This approach is also carried over to the Single Player, which is exactly what it says on the tin. The first option is the Arcade mode; a series of encounters and stages to make it through to the end, where we then have to take Vlad himself down. The difficulty can be tailored to your preference, but with achievements tied to the different difficulty levels of Arcade, it is worth getting the practice in and trying to beat it on each level. A lot of practice, may I add! Luckily, the devs have kindly added both Boss Rush and Mini-game options, but it is also home to the Dojo, where you can practise until you are blue in the face. All in all, as a single player, there is a lot to get involved in. 

As you’d expect, there are various modes for either local or online versus matches to be undertaken too – but strangely it is here where the wheels of Nickelodeon All-Star Brawl 2 come askew. They don’t fall off, per se, but the online world appears to be completely dead, and I’ve been left unable to get a match for love nor money. In fact, I had to get my son to download it to test the online, and given that he is an unholy terror at Smash Bros, that went about as well for me as you’d expect. 

What I can report on is that the net code and everything going on behind the scenes all works very well, but a lack of players is a bit of a surprise. The local option also works very well, and if we overlook the humiliation I received trying to keep up, this was a lot of fun too.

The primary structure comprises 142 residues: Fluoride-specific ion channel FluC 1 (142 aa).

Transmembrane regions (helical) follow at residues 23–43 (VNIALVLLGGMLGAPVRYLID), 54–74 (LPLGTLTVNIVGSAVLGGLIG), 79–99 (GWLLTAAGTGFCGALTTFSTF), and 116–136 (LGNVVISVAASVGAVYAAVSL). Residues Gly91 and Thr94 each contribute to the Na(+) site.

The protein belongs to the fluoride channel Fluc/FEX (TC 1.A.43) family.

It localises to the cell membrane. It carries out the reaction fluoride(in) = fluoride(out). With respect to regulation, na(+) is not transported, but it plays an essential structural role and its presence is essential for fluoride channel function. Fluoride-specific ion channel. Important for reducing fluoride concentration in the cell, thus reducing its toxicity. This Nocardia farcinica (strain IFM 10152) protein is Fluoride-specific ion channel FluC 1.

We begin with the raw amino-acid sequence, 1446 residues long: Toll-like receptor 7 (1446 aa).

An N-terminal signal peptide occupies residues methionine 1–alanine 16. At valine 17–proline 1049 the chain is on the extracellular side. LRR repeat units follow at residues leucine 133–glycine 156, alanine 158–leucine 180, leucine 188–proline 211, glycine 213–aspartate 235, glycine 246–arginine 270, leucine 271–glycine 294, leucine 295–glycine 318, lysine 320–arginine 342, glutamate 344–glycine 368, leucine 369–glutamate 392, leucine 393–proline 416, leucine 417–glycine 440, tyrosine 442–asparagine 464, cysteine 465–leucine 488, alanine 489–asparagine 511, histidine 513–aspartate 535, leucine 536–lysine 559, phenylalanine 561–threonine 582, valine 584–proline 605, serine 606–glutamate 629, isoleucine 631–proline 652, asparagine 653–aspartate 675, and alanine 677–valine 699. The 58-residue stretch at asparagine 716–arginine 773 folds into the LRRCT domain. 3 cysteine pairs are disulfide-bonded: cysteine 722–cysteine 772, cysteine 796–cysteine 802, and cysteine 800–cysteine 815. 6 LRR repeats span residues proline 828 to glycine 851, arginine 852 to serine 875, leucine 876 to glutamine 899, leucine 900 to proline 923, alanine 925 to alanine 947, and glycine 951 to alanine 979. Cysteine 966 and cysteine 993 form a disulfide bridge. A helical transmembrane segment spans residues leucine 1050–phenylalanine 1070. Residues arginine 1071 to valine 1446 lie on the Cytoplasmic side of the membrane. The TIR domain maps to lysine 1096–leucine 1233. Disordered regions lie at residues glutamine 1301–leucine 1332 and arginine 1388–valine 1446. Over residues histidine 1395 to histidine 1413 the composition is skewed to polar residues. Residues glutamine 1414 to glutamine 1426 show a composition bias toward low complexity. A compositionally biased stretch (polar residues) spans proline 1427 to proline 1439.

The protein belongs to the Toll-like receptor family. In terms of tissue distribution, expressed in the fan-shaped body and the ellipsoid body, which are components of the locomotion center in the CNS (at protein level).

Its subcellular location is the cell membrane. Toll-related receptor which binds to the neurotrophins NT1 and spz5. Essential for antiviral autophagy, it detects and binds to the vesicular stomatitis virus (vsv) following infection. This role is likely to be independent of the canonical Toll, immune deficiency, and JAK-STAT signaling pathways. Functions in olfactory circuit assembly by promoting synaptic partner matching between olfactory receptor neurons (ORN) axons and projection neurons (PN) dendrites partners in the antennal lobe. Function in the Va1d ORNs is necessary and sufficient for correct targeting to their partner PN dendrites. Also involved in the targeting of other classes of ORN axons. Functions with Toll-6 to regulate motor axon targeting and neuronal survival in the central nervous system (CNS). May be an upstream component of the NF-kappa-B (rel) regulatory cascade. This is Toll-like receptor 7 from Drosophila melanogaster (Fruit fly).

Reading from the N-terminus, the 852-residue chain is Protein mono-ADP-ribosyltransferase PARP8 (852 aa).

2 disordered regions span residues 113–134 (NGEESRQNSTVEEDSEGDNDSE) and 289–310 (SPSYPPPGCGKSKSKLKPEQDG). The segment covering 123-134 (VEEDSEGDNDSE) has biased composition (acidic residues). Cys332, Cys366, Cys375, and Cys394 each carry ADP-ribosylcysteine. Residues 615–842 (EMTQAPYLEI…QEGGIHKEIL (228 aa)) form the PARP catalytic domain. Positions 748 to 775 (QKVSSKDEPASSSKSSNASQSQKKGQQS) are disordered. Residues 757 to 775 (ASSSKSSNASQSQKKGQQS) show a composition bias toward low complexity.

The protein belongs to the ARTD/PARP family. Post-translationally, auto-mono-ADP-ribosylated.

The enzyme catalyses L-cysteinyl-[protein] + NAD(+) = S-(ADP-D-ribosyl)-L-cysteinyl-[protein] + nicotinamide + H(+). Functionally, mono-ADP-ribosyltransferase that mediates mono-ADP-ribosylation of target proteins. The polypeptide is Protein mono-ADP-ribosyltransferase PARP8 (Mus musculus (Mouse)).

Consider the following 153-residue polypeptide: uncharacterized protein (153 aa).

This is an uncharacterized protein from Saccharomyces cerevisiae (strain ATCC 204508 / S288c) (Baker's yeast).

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There’s no doubt the character roster is huge

So, a conclusion is required at this point in a review traditionally, and this one is no different. What I will say is that in Nickelodeon All-Star Brawl 2 there is a marked improvement over the last game. There is a much higher level of polish this time around, as well as a definite skill involved in getting good at the game; button mashing is a surefire route to failure. It’s not perfect though – for instance I don’t like the mapping of the jump button (Y button as a default) and my first instinct when trying to jump is to press the A button, resulting in many hilarious falls to my death; but you can overcome this with practice. 

The new challenges and stages add some spice, and other than the dead online world, Nickelodeon All-Star Brawl 2 is a fun and enjoyable brawling-style game. Better than Smash Bros? No, but the gap is closer than ever, and that means this is the next best thing on the Xbox. 

Give it a try if you like brawling, Nickelodeon, or indeed both!


  • Lots of content to go at as a single player
  • Looks and sounds great
  • Massive character roster
  • A dead online world
  • I hate the Y button being jump
  • Massive thanks for the free copy of the game, GameMill Entertainment
  • Formats - Xbox Series X|S (review), Xbox One, PS4, PS5, Switch, PC
  • Release date and price - 14 November 2023 | £59.99
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<b>Pros:</b> <ul> <li>Lots of content to go at as a single player</li> <li>Looks and sounds great</li> <li>Massive character roster</li> </ul> <b>Cons:</b> <ul> <li>A dead online world</li> <li>I hate the Y button being jump</li> </ul> <b>Info:</b> <ul> <li>Massive thanks for the free copy of the game, GameMill Entertainment</li> <li>Formats - Xbox Series X|S (review), Xbox One, PS4, PS5, Switch, PC <li>Release date and price - 14 November 2023 | £59.99</li> </ul>Nickelodeon All-Star Brawl 2 Review